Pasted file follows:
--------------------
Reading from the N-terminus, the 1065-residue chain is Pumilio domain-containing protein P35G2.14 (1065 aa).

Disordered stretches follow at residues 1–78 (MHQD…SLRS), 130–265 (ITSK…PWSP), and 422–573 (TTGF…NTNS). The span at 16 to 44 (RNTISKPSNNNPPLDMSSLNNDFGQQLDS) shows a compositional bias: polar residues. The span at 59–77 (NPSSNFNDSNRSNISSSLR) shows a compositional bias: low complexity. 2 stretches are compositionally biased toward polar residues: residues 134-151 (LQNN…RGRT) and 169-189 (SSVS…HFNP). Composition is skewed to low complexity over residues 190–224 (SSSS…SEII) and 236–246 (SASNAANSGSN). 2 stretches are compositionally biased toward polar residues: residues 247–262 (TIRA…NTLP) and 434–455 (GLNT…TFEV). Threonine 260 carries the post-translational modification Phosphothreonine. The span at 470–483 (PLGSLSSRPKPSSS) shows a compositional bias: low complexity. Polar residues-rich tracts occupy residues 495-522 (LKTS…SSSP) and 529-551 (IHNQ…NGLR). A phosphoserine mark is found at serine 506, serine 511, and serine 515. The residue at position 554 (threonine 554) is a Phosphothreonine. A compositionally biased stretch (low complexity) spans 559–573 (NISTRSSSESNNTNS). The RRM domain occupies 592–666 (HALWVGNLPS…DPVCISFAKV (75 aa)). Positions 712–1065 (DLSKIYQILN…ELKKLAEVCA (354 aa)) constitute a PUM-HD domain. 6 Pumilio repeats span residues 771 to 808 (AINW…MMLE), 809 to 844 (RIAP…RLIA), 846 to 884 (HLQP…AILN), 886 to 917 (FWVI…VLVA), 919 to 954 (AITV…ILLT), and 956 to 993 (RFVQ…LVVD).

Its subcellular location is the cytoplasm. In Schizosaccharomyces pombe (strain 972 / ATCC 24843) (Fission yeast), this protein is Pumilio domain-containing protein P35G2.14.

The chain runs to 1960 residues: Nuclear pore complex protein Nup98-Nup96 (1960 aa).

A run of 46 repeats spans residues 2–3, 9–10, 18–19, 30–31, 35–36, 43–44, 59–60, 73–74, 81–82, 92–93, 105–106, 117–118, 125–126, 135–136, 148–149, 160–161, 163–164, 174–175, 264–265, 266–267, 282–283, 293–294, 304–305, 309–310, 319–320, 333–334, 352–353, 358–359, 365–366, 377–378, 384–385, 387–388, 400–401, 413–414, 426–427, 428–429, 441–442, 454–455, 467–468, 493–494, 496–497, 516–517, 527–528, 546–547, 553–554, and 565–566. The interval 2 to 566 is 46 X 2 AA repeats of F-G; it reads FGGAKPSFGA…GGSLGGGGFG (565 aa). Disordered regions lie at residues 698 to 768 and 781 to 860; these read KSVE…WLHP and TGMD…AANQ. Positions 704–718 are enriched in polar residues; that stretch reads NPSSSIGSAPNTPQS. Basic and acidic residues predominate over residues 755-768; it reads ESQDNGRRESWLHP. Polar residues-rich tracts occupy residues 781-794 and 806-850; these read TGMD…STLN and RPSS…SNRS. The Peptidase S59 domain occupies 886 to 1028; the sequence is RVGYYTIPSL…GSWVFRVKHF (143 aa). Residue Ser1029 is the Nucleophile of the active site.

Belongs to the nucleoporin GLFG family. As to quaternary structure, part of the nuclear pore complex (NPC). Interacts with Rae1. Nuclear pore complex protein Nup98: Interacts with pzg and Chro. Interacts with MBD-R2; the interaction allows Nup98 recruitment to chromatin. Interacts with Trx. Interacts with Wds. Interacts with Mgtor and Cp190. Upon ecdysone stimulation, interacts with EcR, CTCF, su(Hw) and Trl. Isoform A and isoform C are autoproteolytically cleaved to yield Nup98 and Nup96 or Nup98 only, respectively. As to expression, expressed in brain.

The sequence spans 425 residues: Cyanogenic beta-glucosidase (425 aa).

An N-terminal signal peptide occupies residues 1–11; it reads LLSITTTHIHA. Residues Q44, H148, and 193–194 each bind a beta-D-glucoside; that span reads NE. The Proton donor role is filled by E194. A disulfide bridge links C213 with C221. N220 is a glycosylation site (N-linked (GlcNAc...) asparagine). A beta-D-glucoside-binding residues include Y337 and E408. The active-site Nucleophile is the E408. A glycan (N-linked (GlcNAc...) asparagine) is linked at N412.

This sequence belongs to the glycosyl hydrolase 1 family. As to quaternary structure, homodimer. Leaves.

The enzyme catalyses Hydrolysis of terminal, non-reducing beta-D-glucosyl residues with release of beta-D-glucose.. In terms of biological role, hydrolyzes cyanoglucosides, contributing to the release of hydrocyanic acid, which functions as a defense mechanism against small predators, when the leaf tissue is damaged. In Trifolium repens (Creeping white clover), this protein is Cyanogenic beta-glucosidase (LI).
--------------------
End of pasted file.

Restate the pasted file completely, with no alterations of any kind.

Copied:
Reading from the N-terminus, the 1065-residue chain is Pumilio domain-containing protein P35G2.14 (1065 aa).

Disordered stretches follow at residues 1–78 (MHQD…SLRS), 130–265 (ITSK…PWSP), and 422–573 (TTGF…NTNS). The span at 16 to 44 (RNTISKPSNNNPPLDMSSLNNDFGQQLDS) shows a compositional bias: polar residues. The span at 59–77 (NPSSNFNDSNRSNISSSLR) shows a compositional bias: low complexity. 2 stretches are compositionally biased toward polar residues: residues 134-151 (LQNN…RGRT) and 169-189 (SSVS…HFNP). Composition is skewed to low complexity over residues 190–224 (SSSS…SEII) and 236–246 (SASNAANSGSN). 2 stretches are compositionally biased toward polar residues: residues 247–262 (TIRA…NTLP) and 434–455 (GLNT…TFEV). Threonine 260 carries the post-translational modification Phosphothreonine. The span at 470–483 (PLGSLSSRPKPSSS) shows a compositional bias: low complexity. Polar residues-rich tracts occupy residues 495-522 (LKTS…SSSP) and 529-551 (IHNQ…NGLR). A phosphoserine mark is found at serine 506, serine 511, and serine 515. The residue at position 554 (threonine 554) is a Phosphothreonine. A compositionally biased stretch (low complexity) spans 559–573 (NISTRSSSESNNTNS). The RRM domain occupies 592–666 (HALWVGNLPS…DPVCISFAKV (75 aa)). Positions 712–1065 (DLSKIYQILN…ELKKLAEVCA (354 aa)) constitute a PUM-HD domain. 6 Pumilio repeats span residues 771 to 808 (AINW…MMLE), 809 to 844 (RIAP…RLIA), 846 to 884 (HLQP…AILN), 886 to 917 (FWVI…VLVA), 919 to 954 (AITV…ILLT), and 956 to 993 (RFVQ…LVVD).

Its subcellular location is the cytoplasm. In Schizosaccharomyces pombe (strain 972 / ATCC 24843) (Fission yeast), this protein is Pumilio domain-containing protein P35G2.14.

The chain runs to 1960 residues: Nuclear pore complex protein Nup98-Nup96 (1960 aa).

A run of 46 repeats spans residues 2–3, 9–10, 18–19, 30–31, 35–36, 43–44, 59–60, 73–74, 81–82, 92–93, 105–106, 117–118, 125–126, 135–136, 148–149, 160–161, 163–164, 174–175, 264–265, 266–267, 282–283, 293–294, 304–305, 309–310, 319–320, 333–334, 352–353, 358–359, 365–366, 377–378, 384–385, 387–388, 400–401, 413–414, 426–427, 428–429, 441–442, 454–455, 467–468, 493–494, 496–497, 516–517, 527–528, 546–547, 553–554, and 565–566. The interval 2 to 566 is 46 X 2 AA repeats of F-G; it reads FGGAKPSFGA…GGSLGGGGFG (565 aa). Disordered regions lie at residues 698 to 768 and 781 to 860; these read KSVE…WLHP and TGMD…AANQ. Positions 704–718 are enriched in polar residues; that stretch reads NPSSSIGSAPNTPQS. Basic and acidic residues predominate over residues 755-768; it reads ESQDNGRRESWLHP. Polar residues-rich tracts occupy residues 781-794 and 806-850; these read TGMD…STLN and RPSS…SNRS. The Peptidase S59 domain occupies 886 to 1028; the sequence is RVGYYTIPSL…GSWVFRVKHF (143 aa). Residue Ser1029 is the Nucleophile of the active site.

Belongs to the nucleoporin GLFG family. As to quaternary structure, part of the nuclear pore complex (NPC). Interacts with Rae1. Nuclear pore complex protein Nup98: Interacts with pzg and Chro. Interacts with MBD-R2; the interaction allows Nup98 recruitment to chromatin. Interacts with Trx. Interacts with Wds. Interacts with Mgtor and Cp190. Upon ecdysone stimulation, interacts with EcR, CTCF, su(Hw) and Trl. Isoform A and isoform C are autoproteolytically cleaved to yield Nup98 and Nup96 or Nup98 only, respectively. As to expression, expressed in brain.

The sequence spans 425 residues: Cyanogenic beta-glucosidase (425 aa).

An N-terminal signal peptide occupies residues 1–11; it reads LLSITTTHIHA. Residues Q44, H148, and 193–194 each bind a beta-D-glucoside; that span reads NE. The Proton donor role is filled by E194. A disulfide bridge links C213 with C221. N220 is a glycosylation site (N-linked (GlcNAc...) asparagine). A beta-D-glucoside-binding residues include Y337 and E408. The active-site Nucleophile is the E408. A glycan (N-linked (GlcNAc...) asparagine) is linked at N412.

This sequence belongs to the glycosyl hydrolase 1 family. As to quaternary structure, homodimer. Leaves.

The enzyme catalyses Hydrolysis of terminal, non-reducing beta-D-glucosyl residues with release of beta-D-glucose.. In terms of biological role, hydrolyzes cyanoglucosides, contributing to the release of hydrocyanic acid, which functions as a defense mechanism against small predators, when the leaf tissue is damaged. In Trifolium repens (Creeping white clover), this protein is Cyanogenic beta-glucosidase (LI).